Q: Were your stories secret projects or were you able to be open with your family and friends about your writing?

At first they were secret projects. It took me a long time to tell anyone in real life what I was writing, even after I got published. Then I got up the guts to tell my mom and she nearly died laughing. She thought I hadn't told her because I was writing some Mommie-Dearest style memoir about her being a bad mom (which she was not, but she's kind of paranoid). She started to ask me once about how I did research then decided she really didn't want to know. But she's read my books and she was surprised how much she liked them.

I've told more friends recently and gotten a lot of great support and encouragement, so I wish I'd shared my excitement and successes with them sooner.

Q: Do you have any weird writing habits?

It all depends on what you mean by "weird," but probably not. I write at the library a lot since I need to do a lot of research. Or I go to Starbucks. For some reason people talking at the next table at Starbucks doesn't bother me as much as someone whispering at the library. I can find myself distracted by eavesdropping if I'm at a café or restaurant, which is good for ideas but not so good for productivity.

Q: What's your favorite genre to read?

Mysteries. I love them. I used to live down the street from a wonderful mystery book shop that had authors in nearly every day. I got to meet some of my favorite writers and that was a huge inspiration and encouragement for me to write and try to get published. I met Michael Connolly, Elizabeth George, J.A. Jance, Lawrence Block, Steven Saylor, Anne Perry and many, many more.

Q: What type of book have you always wanted to write?

I used to want to write something like The Count of Monte Cristo (one of my favorite books) or Dorothy Dunnett's Niccolo series, with a huge far-flung storyline and lots of historical details. Then I realized what I most wanted to write was something that entertained other people. It doesn't matter the style or genre, as long as people love the story and the characters and it makes them forget their real life for a while. One of the most wonderful comments I get from readers is that they stayed up late reading one of my books to see what happened next. I had one reader say she called in sick to work, and another asked a friend to pick her kids up from school so she could finish the book. That tells me I succeeded, no matter what the story is about.

Q: What authors can be found in your library of books (print, audio or e-books)?

I've already mentioned some of my favorite mystery writers. I also love the Harry Potter audiobooks. They aren't read, they are performed. Jim Dale makes the characters and the stories come to life for me in a way the books did not. He's got some Guinness world record for performing the higher number of different voices in one recording. No surprise there!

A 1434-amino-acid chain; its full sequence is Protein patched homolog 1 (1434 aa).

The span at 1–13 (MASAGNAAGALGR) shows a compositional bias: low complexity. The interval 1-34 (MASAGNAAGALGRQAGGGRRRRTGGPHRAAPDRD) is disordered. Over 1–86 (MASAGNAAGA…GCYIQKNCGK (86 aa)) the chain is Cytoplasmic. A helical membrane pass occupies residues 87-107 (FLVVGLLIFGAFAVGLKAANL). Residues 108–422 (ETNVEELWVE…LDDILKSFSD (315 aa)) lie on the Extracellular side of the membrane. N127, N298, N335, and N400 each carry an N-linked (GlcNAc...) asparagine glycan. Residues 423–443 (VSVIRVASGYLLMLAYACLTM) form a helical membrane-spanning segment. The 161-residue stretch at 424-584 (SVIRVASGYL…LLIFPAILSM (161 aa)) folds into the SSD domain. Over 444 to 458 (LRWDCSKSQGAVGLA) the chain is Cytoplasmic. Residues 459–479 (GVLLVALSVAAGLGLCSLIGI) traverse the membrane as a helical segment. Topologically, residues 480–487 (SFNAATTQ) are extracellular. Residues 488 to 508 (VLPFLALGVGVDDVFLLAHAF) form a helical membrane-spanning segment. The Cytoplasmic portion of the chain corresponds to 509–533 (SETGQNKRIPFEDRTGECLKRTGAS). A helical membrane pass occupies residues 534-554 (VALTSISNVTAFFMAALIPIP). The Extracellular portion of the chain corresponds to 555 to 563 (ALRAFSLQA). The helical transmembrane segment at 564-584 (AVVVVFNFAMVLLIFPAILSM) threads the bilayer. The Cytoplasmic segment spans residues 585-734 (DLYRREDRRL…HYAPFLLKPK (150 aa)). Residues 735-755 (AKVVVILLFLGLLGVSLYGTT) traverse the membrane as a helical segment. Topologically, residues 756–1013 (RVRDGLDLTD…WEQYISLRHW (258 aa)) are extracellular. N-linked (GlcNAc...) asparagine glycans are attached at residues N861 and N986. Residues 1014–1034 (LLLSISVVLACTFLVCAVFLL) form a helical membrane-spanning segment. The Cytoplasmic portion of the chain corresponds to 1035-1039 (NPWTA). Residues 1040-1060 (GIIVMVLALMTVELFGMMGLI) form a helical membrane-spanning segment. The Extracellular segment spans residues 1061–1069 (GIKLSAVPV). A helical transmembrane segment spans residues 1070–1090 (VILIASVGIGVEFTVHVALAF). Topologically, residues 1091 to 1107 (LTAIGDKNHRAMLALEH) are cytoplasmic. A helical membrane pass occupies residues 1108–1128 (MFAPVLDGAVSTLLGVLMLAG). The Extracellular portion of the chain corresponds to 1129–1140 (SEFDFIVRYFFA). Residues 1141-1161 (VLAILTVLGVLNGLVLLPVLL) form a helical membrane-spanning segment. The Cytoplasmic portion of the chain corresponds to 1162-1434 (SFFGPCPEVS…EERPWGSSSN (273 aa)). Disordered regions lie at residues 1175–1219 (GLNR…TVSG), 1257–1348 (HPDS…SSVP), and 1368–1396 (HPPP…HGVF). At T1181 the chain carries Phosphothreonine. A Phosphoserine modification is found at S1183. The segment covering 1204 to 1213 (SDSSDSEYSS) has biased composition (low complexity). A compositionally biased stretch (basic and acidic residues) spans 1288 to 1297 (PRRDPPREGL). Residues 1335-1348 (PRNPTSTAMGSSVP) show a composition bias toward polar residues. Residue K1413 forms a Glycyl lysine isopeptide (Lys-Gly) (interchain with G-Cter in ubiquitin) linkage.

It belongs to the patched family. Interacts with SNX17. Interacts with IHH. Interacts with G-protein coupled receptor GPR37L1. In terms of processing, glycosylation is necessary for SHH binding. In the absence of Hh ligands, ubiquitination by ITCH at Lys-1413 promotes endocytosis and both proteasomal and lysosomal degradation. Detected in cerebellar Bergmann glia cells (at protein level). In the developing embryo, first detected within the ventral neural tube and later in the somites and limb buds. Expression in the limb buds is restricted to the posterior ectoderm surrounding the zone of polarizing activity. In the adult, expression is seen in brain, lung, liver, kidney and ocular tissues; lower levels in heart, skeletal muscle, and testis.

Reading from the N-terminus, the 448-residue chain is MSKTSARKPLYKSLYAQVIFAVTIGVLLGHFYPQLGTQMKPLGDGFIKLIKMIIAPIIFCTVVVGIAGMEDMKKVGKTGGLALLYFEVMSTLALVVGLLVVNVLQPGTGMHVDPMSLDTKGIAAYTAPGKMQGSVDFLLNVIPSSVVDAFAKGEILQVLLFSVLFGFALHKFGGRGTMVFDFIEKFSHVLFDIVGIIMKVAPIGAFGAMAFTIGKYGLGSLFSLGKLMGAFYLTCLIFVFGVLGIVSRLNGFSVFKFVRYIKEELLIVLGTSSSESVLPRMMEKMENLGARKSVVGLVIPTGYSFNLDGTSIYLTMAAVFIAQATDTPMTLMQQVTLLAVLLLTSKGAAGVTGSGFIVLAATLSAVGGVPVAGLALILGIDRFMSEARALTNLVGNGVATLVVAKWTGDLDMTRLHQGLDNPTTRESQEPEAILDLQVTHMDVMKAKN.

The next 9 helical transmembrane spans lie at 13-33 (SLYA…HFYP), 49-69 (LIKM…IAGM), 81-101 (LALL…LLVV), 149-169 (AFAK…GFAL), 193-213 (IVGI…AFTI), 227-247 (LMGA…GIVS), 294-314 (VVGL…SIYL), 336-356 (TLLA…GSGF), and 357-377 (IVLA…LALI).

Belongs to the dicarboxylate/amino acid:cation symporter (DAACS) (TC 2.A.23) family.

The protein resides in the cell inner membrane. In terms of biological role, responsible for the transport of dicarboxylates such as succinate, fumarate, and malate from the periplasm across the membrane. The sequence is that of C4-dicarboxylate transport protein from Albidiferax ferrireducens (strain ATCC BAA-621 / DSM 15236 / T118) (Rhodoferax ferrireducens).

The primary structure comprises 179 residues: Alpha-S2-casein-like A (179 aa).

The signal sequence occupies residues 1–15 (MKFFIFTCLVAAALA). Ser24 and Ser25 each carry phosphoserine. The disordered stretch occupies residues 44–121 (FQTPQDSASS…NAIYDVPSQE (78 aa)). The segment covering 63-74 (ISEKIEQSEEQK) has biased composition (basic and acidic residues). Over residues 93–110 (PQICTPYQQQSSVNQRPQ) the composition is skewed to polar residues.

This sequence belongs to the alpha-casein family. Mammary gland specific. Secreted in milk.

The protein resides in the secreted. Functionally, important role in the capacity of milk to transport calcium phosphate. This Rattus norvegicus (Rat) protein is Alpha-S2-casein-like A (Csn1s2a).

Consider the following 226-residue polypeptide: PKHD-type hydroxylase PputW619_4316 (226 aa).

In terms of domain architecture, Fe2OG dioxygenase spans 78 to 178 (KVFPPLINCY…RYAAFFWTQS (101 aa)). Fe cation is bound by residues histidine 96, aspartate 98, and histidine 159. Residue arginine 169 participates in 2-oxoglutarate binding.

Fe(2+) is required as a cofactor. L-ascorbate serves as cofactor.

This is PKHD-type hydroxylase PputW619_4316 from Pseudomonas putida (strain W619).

Q: If you could travel anywhere in the world (money is no object), where would you go? Why? And for how long?

I've been incredibly lucky in that I've lived abroad and traveled quite extensively already. I've been all over Asia but never to Hawaii, so I would love to visit Hawaii. I'm also fascinated with Mongolia. I had a chance to visit there and work with their Health Minister on an HIV-prevention campaign but since the temperature is only above freezing for 2-3 months of the year I chose not to. (I really really hate cold weather).

I would love to go back to Italy, maybe forever. I could easily settle into a villa on one of the lakes north of Milan. And despite the temperature I would absolutely go back to Nepal and spend another month or two trekking in the mountains. It was one of the most incredible experiences of my life. I'm not a particularly physically active person, but after a few weeks of trekking in the clean fresh mountain air I never felt fitter or healthier.

Q: Do you have any obsessions? What are they?

I'm kind of obsessed with cooking. I will go out of my way to get specialty ingredients and cook dishes with complicated recipes. I once did a French dinner party with boeuf bourguignon that took three days to prepare. I made everything from scratch and even years later my friends were talking about that dinner party. I get invited to a lot of potlucks because everyone knows I'll bring something amazing.

As for writing, I am a bit obsessed with getting details correct. I'll check out flight schedules to make sure my characters arrive at the right time of day if they are traveling from one place to another. Or I'll use Google Earth to see if a street slopes uphill or downhill before I let the guys walk down that street. I've even checked out how much a ferry costs from Bora Bora to Taha'a for a story set in French Polynesia.